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steamed/roasted turkey? Has anyone tried the NYT Pepin recipe?

b
barbara k Nov 20, 2012 06:04 PM

I'm interested in trying this for about a 20 pound bird, but my family is worried as they always love a wet brined result.

Has anyone tried this yet?

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  1. 280 Ninth Nov 20, 2012 06:57 PM

    I haven't, Barbara K, nor am I likely to, since the task of steaming and then roasting is more challenging than I am interested in taking on. Besides, I've found that wet brinng wth lots of aromatics does a lot more than create a moist turkey, but also a deeply flavorful one, and I'm not interested in sacrficing that.

    1. greygarious Nov 20, 2012 08:58 PM

      http://chowhound.chow.com/topics/877912

      Assuming that you make stock from the carcass, I disagree that steam/roast is extra work. You will need that big pot for the stock afterwards so it's no extra cleanup. I have an 8qt pasta pot with an insert that is great for making stock because lifting out the insert is easier than pouring the hot contents into a colander over yet another vessel.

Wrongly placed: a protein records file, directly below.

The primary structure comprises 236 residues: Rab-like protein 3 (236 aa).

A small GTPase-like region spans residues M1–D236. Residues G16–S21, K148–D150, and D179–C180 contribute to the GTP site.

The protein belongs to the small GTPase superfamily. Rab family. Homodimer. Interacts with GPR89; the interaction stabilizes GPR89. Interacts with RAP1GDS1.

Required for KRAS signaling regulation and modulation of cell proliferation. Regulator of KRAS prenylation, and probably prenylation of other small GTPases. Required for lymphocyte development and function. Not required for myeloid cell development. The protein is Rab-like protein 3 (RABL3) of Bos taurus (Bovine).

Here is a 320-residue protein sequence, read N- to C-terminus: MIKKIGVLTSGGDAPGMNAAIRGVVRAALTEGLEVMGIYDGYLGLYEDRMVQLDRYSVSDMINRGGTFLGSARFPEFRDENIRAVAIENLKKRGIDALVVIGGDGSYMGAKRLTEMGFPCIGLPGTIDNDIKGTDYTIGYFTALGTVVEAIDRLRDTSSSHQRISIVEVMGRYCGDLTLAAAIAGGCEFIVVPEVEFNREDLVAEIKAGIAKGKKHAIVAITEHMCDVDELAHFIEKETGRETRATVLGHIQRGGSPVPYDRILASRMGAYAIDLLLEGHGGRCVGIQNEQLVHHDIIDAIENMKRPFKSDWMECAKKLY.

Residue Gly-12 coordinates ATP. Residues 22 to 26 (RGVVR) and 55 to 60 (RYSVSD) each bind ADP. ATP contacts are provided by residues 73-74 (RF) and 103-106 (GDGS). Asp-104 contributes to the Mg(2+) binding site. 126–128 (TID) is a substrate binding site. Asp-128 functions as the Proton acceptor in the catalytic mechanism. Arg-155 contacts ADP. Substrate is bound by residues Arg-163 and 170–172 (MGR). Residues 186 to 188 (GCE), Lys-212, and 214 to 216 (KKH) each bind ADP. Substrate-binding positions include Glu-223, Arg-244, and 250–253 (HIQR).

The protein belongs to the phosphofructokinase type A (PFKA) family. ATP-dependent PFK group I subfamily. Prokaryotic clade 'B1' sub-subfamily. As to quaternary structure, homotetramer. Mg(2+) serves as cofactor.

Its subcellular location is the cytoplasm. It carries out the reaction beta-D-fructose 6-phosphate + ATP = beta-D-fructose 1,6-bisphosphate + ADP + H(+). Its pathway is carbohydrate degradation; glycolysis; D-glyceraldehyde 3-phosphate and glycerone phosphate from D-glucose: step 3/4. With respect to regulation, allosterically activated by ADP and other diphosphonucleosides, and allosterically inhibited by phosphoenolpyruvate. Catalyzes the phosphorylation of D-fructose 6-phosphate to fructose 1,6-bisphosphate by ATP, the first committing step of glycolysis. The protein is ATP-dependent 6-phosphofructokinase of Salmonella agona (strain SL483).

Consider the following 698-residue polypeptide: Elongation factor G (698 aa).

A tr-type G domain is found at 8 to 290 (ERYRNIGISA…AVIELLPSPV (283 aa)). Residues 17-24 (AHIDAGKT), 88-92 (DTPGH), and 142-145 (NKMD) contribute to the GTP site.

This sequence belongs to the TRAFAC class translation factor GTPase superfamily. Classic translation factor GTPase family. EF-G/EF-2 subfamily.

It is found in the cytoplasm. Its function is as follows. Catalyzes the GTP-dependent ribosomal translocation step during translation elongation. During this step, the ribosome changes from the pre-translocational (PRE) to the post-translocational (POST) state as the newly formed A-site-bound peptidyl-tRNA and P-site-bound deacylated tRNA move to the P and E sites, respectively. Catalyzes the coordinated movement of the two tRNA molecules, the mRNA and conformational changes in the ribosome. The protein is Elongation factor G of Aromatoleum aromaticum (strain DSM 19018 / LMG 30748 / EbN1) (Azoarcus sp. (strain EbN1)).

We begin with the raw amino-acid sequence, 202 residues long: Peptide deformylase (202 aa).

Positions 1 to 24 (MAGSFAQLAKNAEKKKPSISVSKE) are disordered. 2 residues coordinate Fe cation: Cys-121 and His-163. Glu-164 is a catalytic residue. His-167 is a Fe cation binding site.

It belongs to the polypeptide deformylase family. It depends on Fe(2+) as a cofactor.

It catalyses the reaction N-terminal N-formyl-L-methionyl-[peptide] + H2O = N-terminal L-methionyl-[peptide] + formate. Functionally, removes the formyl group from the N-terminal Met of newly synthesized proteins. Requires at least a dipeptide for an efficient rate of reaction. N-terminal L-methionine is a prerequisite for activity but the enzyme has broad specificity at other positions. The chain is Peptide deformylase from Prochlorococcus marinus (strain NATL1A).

1. l
        lakangbini Nov 23, 2012 01:03 AM

        Report: we did this for our Thanksgiving Dinner. It was a small group, so we only did a turkey breast (bone in). The results were fantastic. A very nice crispy skin and moist meat. Labor was nothing out of the ordinary, and the steaming was easy. I used an upside down colander in our big pasta pot. I used a clean towel to move the steamed bird to the roaster. I ended up using a big dutch oven sans lid. The glaze was nice, and didn't distract from the meat. It wasn't "fancy" flavored, but it was pure, simple and clean classic turkey. It also gave the skin a lovely color. The timing was perfect. We removed it at the target temp as per recipe. We did not keep the turkey warm, as the recipe recommended. It rested on the counter, uncovered, and was carved about two hours afterwards. It was relatively warm, but just had reallly hot gravy. I played around with the gravy recipe a bit - it was all to taste. The glaze was followed as is. I would recommend this method, and I plan to do it again.

        http://www.nytimes.com/recipes/12941/...

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